A live tree in an old-growth forest has withstood a century and a half through fires, disease, and lightning strikes but they could not withstand Donald Trump. When he looked across some of our nation’s greatest treasures, our amazing national park system, he only saw green dollar signs.
The Biden administration will bring back “protections for the Tongass National Forest and add additional logging restrictions,” the Agriculture Department announced on Thursday.
There has been a long battle over whether to protect these forests under the Clinton administration’s “Roadless Rule.”
The 35th generation Secretary of the Interior Deb Haaland and Secretary of Agriculture Tom Vilsack also released a “joint memo” on wildland fire leadership:
‘It halted road construction and timber harvesting on many Forest Service lands.’
Trump had argued:
‘[Harvesting these stately trees] would increase rural economic opportunity and would only cause a “modest difference” in environmental impacts.’
Haaland and Vilsack considered this vital:
‘[P]romoting climate resiliency across landscapes and communities, modernizing the firefighter workforce while creating good jobs, and protecting the safety and long-term wellbeing of our wildland firefighters and incident responders.’
Secretary Haaland said:
‘With so little room for error, we must remain steadfast in our commitment to wildland fire preparedness, mitigation, and resilience. To do so, we must confront the reality that a changing climate is fueling these fire disasters.’
‘The Interior Department will continue to leverage our valuable partnerships with state and local governments, Tribes, and the private sector to address and mitigate wildfire risk.’
Agriculture Secretary Tom Vilsack added:
‘We used to call it fire season, but wildland fires now extend throughout the entire year, burning hotter and growing more catastrophic in drier conditions due to climate change. USDA will increase the resiliency of communities at risk for wildfire with more effective land management decisions and partnerships with local communities and Tribal Nations to address climate adaptation, conservation, and ecological resilience.’
Environmentalists have been concerned by the increased logging. They say there has been:
‘[A] major carbon sink, meaning its trees soak up carbon from the atmosphere, lessening the impacts of climate change. The Forest Service found in 2016 that it stores more carbon than any other forest in the country.’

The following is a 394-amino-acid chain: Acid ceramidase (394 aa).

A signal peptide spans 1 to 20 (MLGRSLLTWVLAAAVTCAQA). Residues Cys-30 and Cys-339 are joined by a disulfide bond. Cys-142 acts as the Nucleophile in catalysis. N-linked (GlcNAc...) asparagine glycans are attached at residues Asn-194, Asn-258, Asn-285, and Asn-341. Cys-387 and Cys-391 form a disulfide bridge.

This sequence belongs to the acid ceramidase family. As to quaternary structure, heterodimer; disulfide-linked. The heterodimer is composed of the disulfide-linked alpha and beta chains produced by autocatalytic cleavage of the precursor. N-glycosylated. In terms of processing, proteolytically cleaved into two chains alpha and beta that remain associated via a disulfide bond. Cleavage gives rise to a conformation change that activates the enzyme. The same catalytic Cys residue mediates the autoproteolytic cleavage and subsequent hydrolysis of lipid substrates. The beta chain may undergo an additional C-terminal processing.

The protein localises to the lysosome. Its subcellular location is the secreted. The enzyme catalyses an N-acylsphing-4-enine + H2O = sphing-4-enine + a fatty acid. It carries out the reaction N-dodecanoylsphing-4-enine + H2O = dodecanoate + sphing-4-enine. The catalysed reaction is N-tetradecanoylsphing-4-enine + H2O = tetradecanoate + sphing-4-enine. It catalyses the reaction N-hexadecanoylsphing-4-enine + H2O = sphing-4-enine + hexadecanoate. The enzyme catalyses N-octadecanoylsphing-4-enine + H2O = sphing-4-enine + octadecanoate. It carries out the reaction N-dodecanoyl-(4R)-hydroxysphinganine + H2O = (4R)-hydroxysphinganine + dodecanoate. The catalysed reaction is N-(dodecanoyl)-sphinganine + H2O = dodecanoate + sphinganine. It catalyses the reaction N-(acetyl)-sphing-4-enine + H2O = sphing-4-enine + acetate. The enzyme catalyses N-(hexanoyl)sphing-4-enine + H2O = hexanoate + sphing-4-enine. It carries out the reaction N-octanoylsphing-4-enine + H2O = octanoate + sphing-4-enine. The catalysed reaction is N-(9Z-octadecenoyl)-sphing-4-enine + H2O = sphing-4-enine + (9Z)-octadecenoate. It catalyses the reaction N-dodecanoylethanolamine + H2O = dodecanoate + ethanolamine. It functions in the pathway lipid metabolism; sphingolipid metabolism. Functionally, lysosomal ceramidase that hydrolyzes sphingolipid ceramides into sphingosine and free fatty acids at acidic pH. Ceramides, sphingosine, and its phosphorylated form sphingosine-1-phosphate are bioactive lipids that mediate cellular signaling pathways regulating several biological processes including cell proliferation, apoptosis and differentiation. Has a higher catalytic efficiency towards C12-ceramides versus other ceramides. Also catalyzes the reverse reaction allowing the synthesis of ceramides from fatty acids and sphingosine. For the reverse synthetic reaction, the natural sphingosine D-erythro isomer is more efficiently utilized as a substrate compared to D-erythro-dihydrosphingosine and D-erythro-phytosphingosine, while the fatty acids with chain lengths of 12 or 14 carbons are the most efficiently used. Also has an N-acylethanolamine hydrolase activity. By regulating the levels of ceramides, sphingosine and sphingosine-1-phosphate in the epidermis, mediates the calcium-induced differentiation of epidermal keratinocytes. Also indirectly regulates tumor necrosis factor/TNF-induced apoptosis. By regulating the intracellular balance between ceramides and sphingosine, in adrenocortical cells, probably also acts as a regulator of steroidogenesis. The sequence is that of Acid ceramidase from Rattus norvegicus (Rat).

The Biden administration plans to:
- restore the Clinton-era protects of the Alaskan forest.
- add further protection in order to end “large-scale timber harvesting of the old-growth trees” from Tongass.
- leave room for small “community consumption and cultural use.”
The department intends to invest:
‘[A]pproximately $25 million for sustainable opportunities for economic growth and community well-being and would also look for potential priorities for future investments.’
Vilsack released this statement:
‘We look forward to meaningful consultation with Tribal governments and Alaska Native corporations, and engaging with local communities, partners, and the State to prioritize management and investments in the region that reflect a holistic approach to the diverse values present in the region.’
‘This approach will help us chart the path to long-term economic opportunities that are sustainable and reflect Southeast Alaska’s rich cultural heritage and magnificent natural resources.’
The administration already notified the public it was changing Trump’s expanded logging agreement in the forest. Instead, President Biden intended to change Trump’s expanded logging:
The U.S. Forest Service said that an old forest must be 150 years old and developed into a complex structure:
‘[It consists of] live and dead trees, distinctive habitats; and a diverse group of plants, fungi, and animals. Environmental groups use the term “old growth” to describe forests with large, old trees and no clearly visible human influences.’
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